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The Leaf

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Puerto Rico fights uphill battle

TEAM EFFORT. Hurricane Maria victims receive water and other supplies to sustain themselves. Water and electricity are essentials that parts of the island are still living without. Volunteers and alternative sources of energy are being utilized to aid in recovery.

Tribune News Service

TEAM EFFORT. Hurricane Maria victims receive water and other supplies to sustain themselves. Water and electricity are essentials that parts of the island are still living without. Volunteers and alternative sources of energy are being utilized to aid in recovery.

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Hurricane Maria is old news to the general population who saw the destruction inflicted on the island in late September. Although awareness was spread and efforts given, Puerto Rico is far from what it used to be.

In early October, a little more than 15 percent of the population possessed electricity and around 36 percent of the population did not have access to clean drinking water.

New statistics show that around 60 percent of the population has electricity, an increase from the months before.

Also the popular brand Tesla has contributed to the recovery effort by installing six new energy storage systems to aid in recuperation of the power grid.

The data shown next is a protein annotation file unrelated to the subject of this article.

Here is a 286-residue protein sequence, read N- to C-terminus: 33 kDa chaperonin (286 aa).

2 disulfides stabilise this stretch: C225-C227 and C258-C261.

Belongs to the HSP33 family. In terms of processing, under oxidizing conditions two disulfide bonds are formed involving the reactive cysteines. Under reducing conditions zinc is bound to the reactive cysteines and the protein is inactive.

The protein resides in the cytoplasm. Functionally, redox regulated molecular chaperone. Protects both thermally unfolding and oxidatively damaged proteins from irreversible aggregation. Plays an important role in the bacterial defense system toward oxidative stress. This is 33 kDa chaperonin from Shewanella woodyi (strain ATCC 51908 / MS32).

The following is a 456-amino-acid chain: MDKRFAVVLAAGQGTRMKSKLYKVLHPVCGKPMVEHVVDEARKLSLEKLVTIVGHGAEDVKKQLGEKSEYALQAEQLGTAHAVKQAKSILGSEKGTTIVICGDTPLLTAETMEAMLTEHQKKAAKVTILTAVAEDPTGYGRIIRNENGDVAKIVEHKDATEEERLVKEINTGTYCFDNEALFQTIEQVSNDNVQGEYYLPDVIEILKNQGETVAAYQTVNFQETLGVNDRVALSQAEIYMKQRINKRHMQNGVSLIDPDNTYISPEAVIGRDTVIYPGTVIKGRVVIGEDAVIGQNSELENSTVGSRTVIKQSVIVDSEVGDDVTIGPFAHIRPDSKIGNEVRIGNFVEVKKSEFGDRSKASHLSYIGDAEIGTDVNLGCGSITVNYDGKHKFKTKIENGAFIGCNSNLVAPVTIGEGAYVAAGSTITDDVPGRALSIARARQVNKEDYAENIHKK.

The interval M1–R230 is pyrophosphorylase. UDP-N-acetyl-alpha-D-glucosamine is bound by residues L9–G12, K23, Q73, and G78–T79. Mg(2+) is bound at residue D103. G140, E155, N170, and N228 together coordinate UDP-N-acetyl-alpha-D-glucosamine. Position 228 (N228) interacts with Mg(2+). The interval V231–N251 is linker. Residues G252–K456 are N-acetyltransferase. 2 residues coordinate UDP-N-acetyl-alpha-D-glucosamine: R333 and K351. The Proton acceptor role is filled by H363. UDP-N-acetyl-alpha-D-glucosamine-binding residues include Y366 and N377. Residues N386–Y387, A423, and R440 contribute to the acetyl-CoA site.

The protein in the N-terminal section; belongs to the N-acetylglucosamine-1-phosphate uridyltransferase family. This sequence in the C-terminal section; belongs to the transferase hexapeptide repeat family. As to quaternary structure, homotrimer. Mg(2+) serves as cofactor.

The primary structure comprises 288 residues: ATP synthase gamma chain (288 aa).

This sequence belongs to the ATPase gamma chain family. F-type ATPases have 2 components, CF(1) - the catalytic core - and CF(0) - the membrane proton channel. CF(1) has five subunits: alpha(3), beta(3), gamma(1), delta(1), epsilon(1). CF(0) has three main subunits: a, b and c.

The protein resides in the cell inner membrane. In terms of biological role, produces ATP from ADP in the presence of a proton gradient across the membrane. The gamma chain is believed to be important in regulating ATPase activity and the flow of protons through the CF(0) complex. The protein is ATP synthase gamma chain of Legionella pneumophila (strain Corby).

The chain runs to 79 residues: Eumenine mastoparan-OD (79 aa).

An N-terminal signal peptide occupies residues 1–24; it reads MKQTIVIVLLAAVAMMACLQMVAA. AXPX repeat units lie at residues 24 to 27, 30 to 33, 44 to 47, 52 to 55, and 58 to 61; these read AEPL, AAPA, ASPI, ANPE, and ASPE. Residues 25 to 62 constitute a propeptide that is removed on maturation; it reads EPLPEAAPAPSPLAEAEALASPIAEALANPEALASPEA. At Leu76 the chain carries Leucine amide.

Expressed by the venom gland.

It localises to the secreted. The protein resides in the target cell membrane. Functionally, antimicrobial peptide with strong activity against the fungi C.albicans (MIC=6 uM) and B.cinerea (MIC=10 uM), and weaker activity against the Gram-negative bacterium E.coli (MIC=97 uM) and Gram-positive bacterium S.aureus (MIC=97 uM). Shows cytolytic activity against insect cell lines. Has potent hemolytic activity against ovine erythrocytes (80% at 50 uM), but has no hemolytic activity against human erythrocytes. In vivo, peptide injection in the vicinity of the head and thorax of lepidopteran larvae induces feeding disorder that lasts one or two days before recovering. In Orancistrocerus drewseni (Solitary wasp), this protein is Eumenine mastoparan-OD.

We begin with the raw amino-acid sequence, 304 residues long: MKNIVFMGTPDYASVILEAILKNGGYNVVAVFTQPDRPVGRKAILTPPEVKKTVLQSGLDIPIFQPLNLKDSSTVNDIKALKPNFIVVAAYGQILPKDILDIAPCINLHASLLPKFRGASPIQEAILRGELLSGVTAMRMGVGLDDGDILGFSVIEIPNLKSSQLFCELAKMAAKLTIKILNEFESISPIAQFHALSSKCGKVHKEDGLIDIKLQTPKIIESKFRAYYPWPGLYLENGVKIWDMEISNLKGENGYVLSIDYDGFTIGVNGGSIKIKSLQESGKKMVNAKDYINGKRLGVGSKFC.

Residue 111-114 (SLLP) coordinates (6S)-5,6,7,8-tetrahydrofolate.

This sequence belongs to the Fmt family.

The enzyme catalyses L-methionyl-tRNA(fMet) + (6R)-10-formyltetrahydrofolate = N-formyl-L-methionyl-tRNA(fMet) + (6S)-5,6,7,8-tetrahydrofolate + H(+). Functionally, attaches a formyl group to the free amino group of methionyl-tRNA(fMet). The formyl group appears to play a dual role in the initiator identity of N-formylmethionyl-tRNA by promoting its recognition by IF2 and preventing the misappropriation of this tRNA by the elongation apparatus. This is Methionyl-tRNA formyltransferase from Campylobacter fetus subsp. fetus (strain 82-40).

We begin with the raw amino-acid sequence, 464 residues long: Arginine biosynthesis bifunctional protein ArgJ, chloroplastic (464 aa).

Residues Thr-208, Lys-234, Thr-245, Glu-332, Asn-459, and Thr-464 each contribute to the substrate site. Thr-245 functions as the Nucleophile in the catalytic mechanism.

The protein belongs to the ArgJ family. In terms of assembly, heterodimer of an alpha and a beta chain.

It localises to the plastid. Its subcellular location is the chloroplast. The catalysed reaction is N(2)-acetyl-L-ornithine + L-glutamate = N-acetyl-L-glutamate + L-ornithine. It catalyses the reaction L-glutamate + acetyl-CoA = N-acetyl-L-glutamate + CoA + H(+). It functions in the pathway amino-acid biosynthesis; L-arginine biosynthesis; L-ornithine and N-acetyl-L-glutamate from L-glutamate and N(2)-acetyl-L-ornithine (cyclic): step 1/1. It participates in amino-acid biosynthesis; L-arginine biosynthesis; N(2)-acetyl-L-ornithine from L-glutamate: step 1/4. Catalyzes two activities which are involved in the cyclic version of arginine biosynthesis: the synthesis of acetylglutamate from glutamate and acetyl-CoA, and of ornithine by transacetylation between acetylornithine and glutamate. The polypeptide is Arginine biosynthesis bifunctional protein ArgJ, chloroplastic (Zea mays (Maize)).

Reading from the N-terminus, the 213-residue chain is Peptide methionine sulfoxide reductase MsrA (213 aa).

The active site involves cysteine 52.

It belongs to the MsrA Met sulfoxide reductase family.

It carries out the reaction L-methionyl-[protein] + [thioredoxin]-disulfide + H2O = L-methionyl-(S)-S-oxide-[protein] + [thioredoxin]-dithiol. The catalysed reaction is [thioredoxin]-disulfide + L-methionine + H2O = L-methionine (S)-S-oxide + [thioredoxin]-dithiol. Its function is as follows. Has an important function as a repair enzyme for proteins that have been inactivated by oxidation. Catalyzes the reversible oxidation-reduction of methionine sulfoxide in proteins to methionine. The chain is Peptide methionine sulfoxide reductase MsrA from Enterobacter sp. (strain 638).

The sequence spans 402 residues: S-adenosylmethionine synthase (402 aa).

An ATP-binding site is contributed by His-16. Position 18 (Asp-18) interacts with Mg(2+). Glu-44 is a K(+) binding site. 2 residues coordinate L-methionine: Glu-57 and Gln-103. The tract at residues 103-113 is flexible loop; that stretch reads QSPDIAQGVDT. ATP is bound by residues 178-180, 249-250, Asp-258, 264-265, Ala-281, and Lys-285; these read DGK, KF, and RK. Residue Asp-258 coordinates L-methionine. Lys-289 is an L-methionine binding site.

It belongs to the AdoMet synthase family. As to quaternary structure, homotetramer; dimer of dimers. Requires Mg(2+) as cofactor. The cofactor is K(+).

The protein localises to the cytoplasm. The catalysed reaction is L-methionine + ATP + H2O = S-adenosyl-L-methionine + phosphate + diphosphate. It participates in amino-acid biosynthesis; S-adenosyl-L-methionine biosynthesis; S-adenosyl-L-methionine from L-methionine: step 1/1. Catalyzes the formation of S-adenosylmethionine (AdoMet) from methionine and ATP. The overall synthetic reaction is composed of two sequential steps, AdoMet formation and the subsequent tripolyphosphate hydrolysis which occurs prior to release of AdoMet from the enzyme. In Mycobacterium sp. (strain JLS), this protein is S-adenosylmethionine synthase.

Though incredibly traumatizing, the damage left behind has brought the community together as neighbors pitched in to clean the streets and share their food stores.

“My mom went to Puerto Rico last week on a mission trip to bring goods to people and help rebuild homes,” said Karisa Grandison, 11, whose great grandfather Papá was one who evacuated and sought safety in Florida.

There are major improvements in the quality of life on the island, but the Washington Post reports that many small, rural towns do not see improvement and that there is an insufficient number of volunteers.

“I think a lot of people have shifted their attention away because it is no longer pertinent. As the media has stopped paying attention, so have the people although the situation is ongoing there.

“My Papá is still in Florida. He has been there since he was evacuated,” Grandison said.

Due to these difficulties, many inhabitants decided to leave Puerto Rico for the mainland. Yet adjusting to a new city, school, and environment proves extremely difficult for those who chose to leave.

Many do not know when they will return to their island, if at all.

 

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Puerto Rico fights uphill battle